For the many months that I have not posted, Prop 8 has slowly been working its way through the legal system. Just yesterday, the United States Supreme Court agreed to hear the case. Expect a decision near the end of June.
I am fascinated by the cultural shift over same-sex marriage since 2008 when we first fought the battle to protect marriage in California. I remember my article from 2009 decrying GLAD’s plan to legalize gay marriage in New England by 2012 Look at this map published by the LA Times just last month – THEY SUCCEEDED! Think about all the token gay couples we now see on television sitcoms and dramas. Think about President Obama’s refusal to support the Defense of Marriage Act. So many people have been duped into believing that changing the definition of marriage will have no serious consequences for our society. It’s just not true. For those who need a refresher, see this excellent article from Beetle Blogger:
Popular it may be, but that doesn’t make it good for society.
The drama continues. A few days after issuing his decision overturning Proposition 8, Judge Walker proclaimed that gay marriages would recommence in California unless his decision was stayed by a higher court. Thankfully, the Ninth Circuit Court of Appeals has intervened. They said that Judge Walker’s decision is suspended until at least December, when they will hear an appeal from our side.
Some now question if the case will make it all the way to the United States Supreme Court due to the question of standing. Because the lawsuit was originally filed against the Governor and Attorney General, the argument goes that only they have the right to appeal the decision. It seems kind of stupid that the Protect Marriage coalition was allowed to defend Prop 8, but now may not have the authority to appeal the case. Anyways, that’s one of the issues the 9th circuit has to work out.
If this makes it to the U.S. Supreme Court, legal scholars are estimating that it won’t be until mid-2012 at the earliest.
Here we go again, thanks to Federal Judge Vaughn Walker. Do you remember how this all started? Back in May 2009, Kristin Perry and Sandra Steir were denied a marriage license because they were a same-sex couple. They sued several state officials, and this went to trial as the case of Perry v. Schwarzenegger. This past Wednesday, Judge Walker finally issued his ruling on the case. He found that Proposition 8 violated the United States constitution (not just the California constitution) because it infringes on gay couples’ rights to equal protection and due process.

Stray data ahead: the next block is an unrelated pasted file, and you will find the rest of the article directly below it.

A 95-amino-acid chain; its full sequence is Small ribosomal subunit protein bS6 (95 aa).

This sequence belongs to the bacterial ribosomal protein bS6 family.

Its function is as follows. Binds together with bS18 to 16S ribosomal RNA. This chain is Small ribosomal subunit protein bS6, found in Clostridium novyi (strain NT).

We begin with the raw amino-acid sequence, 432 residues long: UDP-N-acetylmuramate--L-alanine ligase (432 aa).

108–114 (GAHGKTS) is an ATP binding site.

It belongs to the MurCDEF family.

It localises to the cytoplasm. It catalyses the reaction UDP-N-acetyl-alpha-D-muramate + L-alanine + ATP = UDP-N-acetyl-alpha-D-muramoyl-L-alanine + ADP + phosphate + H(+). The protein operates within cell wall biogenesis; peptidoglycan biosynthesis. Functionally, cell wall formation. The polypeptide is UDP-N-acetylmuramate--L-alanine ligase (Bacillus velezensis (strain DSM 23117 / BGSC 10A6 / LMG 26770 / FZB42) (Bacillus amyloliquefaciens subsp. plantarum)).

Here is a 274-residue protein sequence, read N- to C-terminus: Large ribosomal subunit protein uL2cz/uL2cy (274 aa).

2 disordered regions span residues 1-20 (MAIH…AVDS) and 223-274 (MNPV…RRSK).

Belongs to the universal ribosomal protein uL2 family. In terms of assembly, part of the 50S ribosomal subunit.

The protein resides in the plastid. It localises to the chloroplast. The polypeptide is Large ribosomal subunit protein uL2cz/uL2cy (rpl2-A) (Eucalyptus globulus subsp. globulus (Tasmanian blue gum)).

What does this mean for defenders of traditional marriage? Nothing yet. Judge Walker’s decision is being appealed, and both sides figure it will end up before the United States Supreme Court. (That could take two or three years.)
What’s at stake? Everything. If the Supreme Court upholds Proposition 8, then the five states and one district that currently allow gay marriage (Massachusetts, Connecticut, Vermont, Iowa, New Hampshire, and the District of Columbia) would be forced to change their laws. If Prop 8 is struck down, the other 45 states would be forced to allow same-sex couples to marry.
Let’s pray that this turns out well.
For in-depth analysis and discussion of the trial, go to www.prop8case.com
Here we go again! For those of you not privileged to be acquainted with the annual event, let me give you some details about the Gay and Lesbian Day of Silence for 2010. Our friends at the Gay, Lesbian and Straight Education Network (GLSEN) have chosen April 16, 2010 as a day to raise awareness about the problem of harassment towards gays, lesbians, bisexuals, and transgender individuals. The short story is that students nationwide are encouraged to remain silent during the school day, and this somehow is supposed to help other students stop bullying.
As an educator, let me be the first to say that any kind of bullying or hate speech should be banned at public schools. But, is this really what the day is about? And, is this the best way to do it? The answer to both questions – NO! What on the surface appears to be a day to raise awareness of bullying in actuality is a day to promote homosexuality in schools. GLSEN wants your children and mine to accept their belief that homosexuality is normal and those who oppose it on moral grounds are prejudiced. Sorry, I don’t buy it!
See my previous post here for a sample lesson plan from GLSEN.
For those who have taken a break from marriage news, Proposition 8 is again in the courts. The trial of Perry v. Schwarzenegger began in a San Francisco federal courtroom on January 11th. This lawsuit was brought about by two gay couples who were refused a marriage license in May 2009, one in Alameda County, one in Los Angeles County. Two well-known attorneys from the 2000 Bush v. Gore case, Theodore Olsen and David Boies, are representing the plaintiffs. The defendants are being represented by a group assembled by the Yes on 8 team, led by Charles Cooper and Andy Pugno.
Now in its third week, the trial has had many interesting twists and turns. For full details, see Andy Pugno’s blog at the Yes on 8 Home Page